lawyers, travel agents, recruiters, organizers, fixers and brokers who sustain links
with origin and destination countries.
Although implicitly present in literature*the example of padroni in the history of
Italian emigration or the vast literature on human trafficking being the most
Journal of Ethnic and Migration Studies
prominent*the role of the migration industry has not yet been fully acknowledged.
Rubén Hernández-León (2005: 11) notes:
[. . .] previous attempts to systematically analyze one or multiple dimensions of the
migration industry do not appear to have created a long term research agenda
about the phenomenon or generated a lasting interest in theorizing its role in the
social process of international migration. It is a topic woven into migration studies,
but has not taken root either as part of a theory or as a concept integrating a
broader theoretical framework.
The commercial sustainability of migration flows for particular actors has also been
highlighted by John Salt (2001) and in work on trafficking by Salt and Stein (1997:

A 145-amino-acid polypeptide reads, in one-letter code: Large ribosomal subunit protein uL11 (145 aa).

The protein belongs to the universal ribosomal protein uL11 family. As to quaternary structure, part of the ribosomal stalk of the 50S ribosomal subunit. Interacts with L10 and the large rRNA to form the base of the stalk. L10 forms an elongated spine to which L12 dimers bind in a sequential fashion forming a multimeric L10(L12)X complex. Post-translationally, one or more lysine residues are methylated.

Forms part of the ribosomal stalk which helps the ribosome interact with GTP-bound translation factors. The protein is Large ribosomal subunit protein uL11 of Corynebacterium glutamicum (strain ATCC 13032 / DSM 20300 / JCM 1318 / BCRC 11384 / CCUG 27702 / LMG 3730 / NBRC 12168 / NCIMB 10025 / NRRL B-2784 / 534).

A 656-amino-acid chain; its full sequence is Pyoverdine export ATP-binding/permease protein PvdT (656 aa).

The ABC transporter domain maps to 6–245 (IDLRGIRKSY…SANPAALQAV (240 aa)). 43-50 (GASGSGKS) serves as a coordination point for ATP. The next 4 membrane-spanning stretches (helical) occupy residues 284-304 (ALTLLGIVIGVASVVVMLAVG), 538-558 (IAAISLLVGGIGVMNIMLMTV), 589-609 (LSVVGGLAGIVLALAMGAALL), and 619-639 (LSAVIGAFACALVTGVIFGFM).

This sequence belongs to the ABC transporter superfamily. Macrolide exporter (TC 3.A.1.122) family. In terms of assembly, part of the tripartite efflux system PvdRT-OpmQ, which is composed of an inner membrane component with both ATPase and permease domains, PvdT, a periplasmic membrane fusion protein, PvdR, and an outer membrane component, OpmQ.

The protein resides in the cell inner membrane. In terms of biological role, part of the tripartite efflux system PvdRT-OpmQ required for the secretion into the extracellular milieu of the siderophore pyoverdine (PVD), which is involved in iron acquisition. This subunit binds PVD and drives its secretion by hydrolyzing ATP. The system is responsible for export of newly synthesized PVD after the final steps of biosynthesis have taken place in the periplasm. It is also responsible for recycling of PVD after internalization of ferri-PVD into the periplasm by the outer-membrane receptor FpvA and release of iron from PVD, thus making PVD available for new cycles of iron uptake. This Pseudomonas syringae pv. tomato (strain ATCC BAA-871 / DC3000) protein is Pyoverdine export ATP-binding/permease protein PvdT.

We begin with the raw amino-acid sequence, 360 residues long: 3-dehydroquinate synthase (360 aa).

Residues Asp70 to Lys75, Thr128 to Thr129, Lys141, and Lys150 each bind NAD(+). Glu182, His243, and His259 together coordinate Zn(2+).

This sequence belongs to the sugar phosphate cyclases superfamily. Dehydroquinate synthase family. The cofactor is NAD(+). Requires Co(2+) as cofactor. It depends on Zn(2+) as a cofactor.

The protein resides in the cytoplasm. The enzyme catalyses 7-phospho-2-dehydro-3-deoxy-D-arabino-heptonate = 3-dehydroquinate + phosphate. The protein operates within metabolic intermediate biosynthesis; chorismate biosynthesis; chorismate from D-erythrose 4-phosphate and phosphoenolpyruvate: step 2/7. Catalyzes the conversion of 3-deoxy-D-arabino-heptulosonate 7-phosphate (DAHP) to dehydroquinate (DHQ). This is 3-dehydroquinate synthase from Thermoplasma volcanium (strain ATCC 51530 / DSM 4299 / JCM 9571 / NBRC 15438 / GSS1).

468). Their focus on trafficking and the informal side of the industry, however, limits
the role of it in other spheres of social life, most notably*as I will attempt to show*
in the formation of new forms of social groups, expressing a new type of discursive
practice and constructing a specific voice of migrants as they adapt to the host
In an attempt to justify the conceptual usefulness of the notion of the ‘migration
industry’, Hernández-León (2005) acknowledges the complex and fluid nature of the
relationship between the migration industry and ethnic economies, the state and civil
society. The ability to cross ethnic boundaries and at the same time to actively be part
of the economic niche is one of the reasons for the success of these entrepreneurial
activities. As the language of commercial interest and the experience of migration of
different cultures and societies become more uniform and widespread, the ability of
the migration industry to bridge cultural, social and state boundaries grows, the
remittances-sending company Western Union being the most favourite example
among scholars. There is thus a fine but sometimes blurred line between promoting
its own business interest and those of one particular ethnic group. However, what it is
important to realise is that many of these agents actively ease the incorporation and
adaptation of migrants into the host society at the same time as helping them to